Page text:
While Da Nang itself was not particularly worthwhile, I was able to spend most of the day with a mutual mutual friend, expat Ronnie Defour. He is Caribbean, raised in the U.S., lived in SoCal as a pharmaceutical salesman, and moved to Vietnam nine months ago to change it all. I don’t think he’s ever planning to move back; he loves it here. He teaches English part-time, works out constantly, and does some volunteer work. It seems like he’s really living.
Part of this change in Vietnam that I am examining is caused by expats moving to the country with money, bringing their own traditions, and making waves. But I was interested in interviewing Ronnie because he comes off almost as the anti-expat. As he would call it, the “expat-local”. That is because, unlike many of the expats who have moved here, Ronnie chose to embed himself in the local community. For him, this new chapter of his life is all about cultural connection. Sipping on an iced Vietnamese coffee at his neighborhood shop, he tells me that he thinks that being an expat means engaging in a cultural exchange - giving a bit of yourself to the community but learning a lot in return. This is the kind of change that he wants to see. It’s important to note that from what I’ve seen, not all expats think like this. Many are interested in transplanting their own culture here, which isn’t without merit. I recorded an extensive interview with Ronnie, and when I get back home, his audio recordings (and others) will be presented as part of my findings. For now, these notes are partially to serve to jog my memory, as well as to share a bit of the process with my stateside audience.
Today’s ride was incredibly short, barely even worth mentioning. I left Da Nang at around 3:00, but not before giving my bike chain some quick attention. Yesterday’s water and road debris had completely seized the chain, and it needed a wipe and some new oil to run smoothly again. The bike is completely filthy, and tomorrow I will look for a hose to clean it off. Running without fenders saves a lot of weight, but makes everything dirty. Today’s ride: 15 miles on a fairly busy oceanfront main road connecting Da Nang to Hoi An. Technically, I’m not staying in Hoi An. Another friend of a friend has a house in the hottest new tourist area, An Bang Beach. And so, after leaving Da Nang, discussing utopian ideas of some kind of cultural melting pot, the responsibility of expats and tourists, etc... Resort hotel after resort hotel, American restaurants, tourists on motorbikes. An Bang Beach is a bit more laid-back, but no less tourist-centric. Less than ten years ago, I’m told, it was a small fishing village. It’s this paradox that, although garnering some of my base-level discomfort, deserves attention. This is one interesting piece of Vietnam’s story that I’m getting ready to dive into in the coming days.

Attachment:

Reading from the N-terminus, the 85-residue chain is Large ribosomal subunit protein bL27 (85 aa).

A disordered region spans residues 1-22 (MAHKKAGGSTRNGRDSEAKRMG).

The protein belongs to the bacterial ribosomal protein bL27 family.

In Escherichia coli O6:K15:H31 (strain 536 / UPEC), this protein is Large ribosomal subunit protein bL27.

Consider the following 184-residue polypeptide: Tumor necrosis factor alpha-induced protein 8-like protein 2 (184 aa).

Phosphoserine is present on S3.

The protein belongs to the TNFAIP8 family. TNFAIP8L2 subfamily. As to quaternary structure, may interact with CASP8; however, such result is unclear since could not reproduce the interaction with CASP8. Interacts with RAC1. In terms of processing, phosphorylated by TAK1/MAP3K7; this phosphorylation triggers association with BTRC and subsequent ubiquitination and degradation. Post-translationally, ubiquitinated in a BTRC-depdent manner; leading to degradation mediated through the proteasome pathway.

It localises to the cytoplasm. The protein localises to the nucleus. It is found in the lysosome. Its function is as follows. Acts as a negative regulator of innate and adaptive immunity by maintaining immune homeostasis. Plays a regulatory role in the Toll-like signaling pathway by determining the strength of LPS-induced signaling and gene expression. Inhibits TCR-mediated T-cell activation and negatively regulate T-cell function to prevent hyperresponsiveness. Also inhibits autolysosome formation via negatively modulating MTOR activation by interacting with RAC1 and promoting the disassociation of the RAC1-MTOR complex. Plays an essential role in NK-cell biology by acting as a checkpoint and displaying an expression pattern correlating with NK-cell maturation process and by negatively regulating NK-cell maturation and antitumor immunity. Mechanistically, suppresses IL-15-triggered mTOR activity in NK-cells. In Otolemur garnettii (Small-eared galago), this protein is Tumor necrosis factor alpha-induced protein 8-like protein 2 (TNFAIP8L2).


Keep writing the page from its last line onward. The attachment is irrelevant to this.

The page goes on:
It was a cheeseburger, fries, and a coke for dinner. I’ll be heading back into Vietnam’s heartland on Sunday, so best to burger up now! It will be an early night for me too. In addition to resting my legs tomorrow, I have an exciting interview with an American veteran and expat who has lived here for the last decade running a charity that assists with children’s education. As always, thank you for following along. It means a lot to me to have “ground support”.